Newtons Laws (AP)

# Newtons Laws (AP) - 3.1 Newton's Laws of Motion:...

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A discussion of Newton’s laws of motion and the concept of equilibrium must include the fundamental forces of nature: gravitational (attractive force between objects due to their mass strong nuclear (force between subatomic particles) electroweak (forces accompanying the process of radioactive decay and the electromagnetic force between electric charges at rest or in motion). Classic physics is concerned with contact forces , the result of physical contact between objects and action-at-a-distance forces , acting through empty space without contact. Examples of contact forces include frictional forces, tensional forces, normal forces, air resistance forces, and applied forces. Examples of action-at-a-distance forces include gravitational, electric, and magnetic forces. Based on the earlier work of Galileo, in 1867, Newton published in the Principia , the first law of motion (law of inertia): An object at rest will remain at rest or an object in motion will remain in motion in a straight line with a constant velocity unless acted upon by an external unbalanced force. A body is in a state of translational equilibrium whenever the sum of the forces acting on it equals zero thereby conforming to Newton’s first law of motion. The first condition for equilibrium is satisfied when the body is either at rest or moving in a straight line with constant velocity: ∑F=0 whenever a=0 If a body exhibits no acceleration, that is, has no change in motion in one uniformly moving frame of reference, its acceleration must be zero in all such frames of reference. Since objects exhibit no change in motion unless subject to outside influences this is a valid statement in all inertial frames of reference . Inertia describes a body’s resistance to change in motion. By definition, all accelerating reference frames are non-inertial (since Newton’s first law is invalid in these cases). Mass (kg) is a measure of an object’s inertia . This scalar quantity is an inherent property of a body independent of the direction of motion and of the coordinate system used in describing the object’s motion. An object’s weight (N) is equal to the force of gravity acting on the body which varies with location with respect to the Earth’s gravitational field. According to Newton's third law of motion: For every acting force, there exists a reacting force of equal magnitude and opposite direction. The action-reaction force pair referred to in Newton's third law is a set of non- concurrent forces. Two different bodies are exerting two equal but opposite forces on each other. Since each force acts on a different body, the forces do not sum to zero. The implication of Newton’s third law is that there can be no isolated forces.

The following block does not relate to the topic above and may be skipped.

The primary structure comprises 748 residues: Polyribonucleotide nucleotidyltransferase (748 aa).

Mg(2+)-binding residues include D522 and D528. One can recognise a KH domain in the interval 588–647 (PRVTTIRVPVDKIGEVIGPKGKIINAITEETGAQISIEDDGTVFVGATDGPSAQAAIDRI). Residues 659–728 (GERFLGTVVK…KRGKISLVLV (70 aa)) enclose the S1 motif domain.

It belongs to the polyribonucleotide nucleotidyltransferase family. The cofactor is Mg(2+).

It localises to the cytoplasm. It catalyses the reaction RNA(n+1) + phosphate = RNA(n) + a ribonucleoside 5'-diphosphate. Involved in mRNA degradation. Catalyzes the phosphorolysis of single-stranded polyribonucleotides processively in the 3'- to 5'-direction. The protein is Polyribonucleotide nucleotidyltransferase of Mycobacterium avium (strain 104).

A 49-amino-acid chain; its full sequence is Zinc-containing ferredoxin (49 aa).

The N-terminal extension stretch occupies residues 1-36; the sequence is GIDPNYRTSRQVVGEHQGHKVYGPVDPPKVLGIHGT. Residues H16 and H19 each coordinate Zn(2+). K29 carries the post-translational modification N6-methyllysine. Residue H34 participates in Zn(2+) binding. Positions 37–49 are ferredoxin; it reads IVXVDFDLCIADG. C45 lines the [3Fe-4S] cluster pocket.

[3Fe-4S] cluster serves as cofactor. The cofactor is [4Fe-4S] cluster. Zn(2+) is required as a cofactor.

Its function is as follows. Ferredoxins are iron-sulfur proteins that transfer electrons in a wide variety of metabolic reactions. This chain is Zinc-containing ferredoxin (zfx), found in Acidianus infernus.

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Whenever an object rests on a surface, the object will exert a force on the surface, which will in turn according to Newton’s third law, exert a reacting force of equal magnitude in the opposite direction on the object. This
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## This note was uploaded on 04/07/2008 for the course PHYS 101-102 taught by Professor Jelena during the Spring '08 term at Drexel.

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Newtons Laws (AP) - 3.1 Newton's Laws of Motion:...

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